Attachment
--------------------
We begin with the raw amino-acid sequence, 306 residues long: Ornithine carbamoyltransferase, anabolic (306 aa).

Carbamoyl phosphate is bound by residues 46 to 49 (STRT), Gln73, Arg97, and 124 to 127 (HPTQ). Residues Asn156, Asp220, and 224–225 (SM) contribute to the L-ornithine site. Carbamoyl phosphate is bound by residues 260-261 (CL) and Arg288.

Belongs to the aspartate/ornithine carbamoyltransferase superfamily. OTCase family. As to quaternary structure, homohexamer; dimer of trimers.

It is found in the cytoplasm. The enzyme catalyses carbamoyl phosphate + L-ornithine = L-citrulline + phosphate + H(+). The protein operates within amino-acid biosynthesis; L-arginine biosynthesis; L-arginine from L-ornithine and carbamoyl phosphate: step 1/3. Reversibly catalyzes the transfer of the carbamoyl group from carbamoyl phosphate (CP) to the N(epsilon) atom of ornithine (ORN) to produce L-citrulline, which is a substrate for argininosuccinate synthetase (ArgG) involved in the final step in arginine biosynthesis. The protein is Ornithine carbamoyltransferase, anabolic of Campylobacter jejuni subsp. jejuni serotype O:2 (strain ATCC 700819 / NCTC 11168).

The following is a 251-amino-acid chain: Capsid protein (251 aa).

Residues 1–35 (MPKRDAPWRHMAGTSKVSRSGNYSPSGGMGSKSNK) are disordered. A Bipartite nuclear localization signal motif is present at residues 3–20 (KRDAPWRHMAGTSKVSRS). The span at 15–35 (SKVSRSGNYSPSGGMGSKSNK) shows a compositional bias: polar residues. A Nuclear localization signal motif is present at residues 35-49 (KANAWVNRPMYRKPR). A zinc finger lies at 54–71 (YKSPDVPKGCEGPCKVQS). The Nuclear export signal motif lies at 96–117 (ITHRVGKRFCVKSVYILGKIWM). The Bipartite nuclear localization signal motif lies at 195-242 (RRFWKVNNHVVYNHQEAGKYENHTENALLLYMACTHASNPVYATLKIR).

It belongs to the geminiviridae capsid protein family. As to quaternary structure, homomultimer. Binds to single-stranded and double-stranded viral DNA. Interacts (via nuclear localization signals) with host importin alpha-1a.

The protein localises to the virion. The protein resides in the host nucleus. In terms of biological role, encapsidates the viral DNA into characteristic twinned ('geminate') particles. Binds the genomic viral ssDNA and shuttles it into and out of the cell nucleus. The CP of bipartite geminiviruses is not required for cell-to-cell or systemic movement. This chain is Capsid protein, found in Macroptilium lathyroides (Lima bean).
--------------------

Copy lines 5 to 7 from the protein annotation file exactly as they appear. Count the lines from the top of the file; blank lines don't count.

The following is a 251-amino-acid chain: Capsid protein (251 aa).

Residues 1–35 (MPKRDAPWRHMAGTSKVSRSGNYSPSGGMGSKSNK) are disordered. A Bipartite nuclear localization signal motif is present at residues 3–20 (KRDAPWRHMAGTSKVSRS). The span at 15–35 (SKVSRSGNYSPSGGMGSKSNK) shows a compositional bias: polar residues. A Nuclear localization signal motif is present at residues 35-49 (KANAWVNRPMYRKPR). A zinc finger lies at 54–71 (YKSPDVPKGCEGPCKVQS). The Nuclear export signal motif lies at 96–117 (ITHRVGKRFCVKSVYILGKIWM). The Bipartite nuclear localization signal motif lies at 195-242 (RRFWKVNNHVVYNHQEAGKYENHTENALLLYMACTHASNPVYATLKIR).

It belongs to the geminiviridae capsid protein family. As to quaternary structure, homomultimer. Binds to single-stranded and double-stranded viral DNA. Interacts (via nuclear localization signals) with host importin alpha-1a.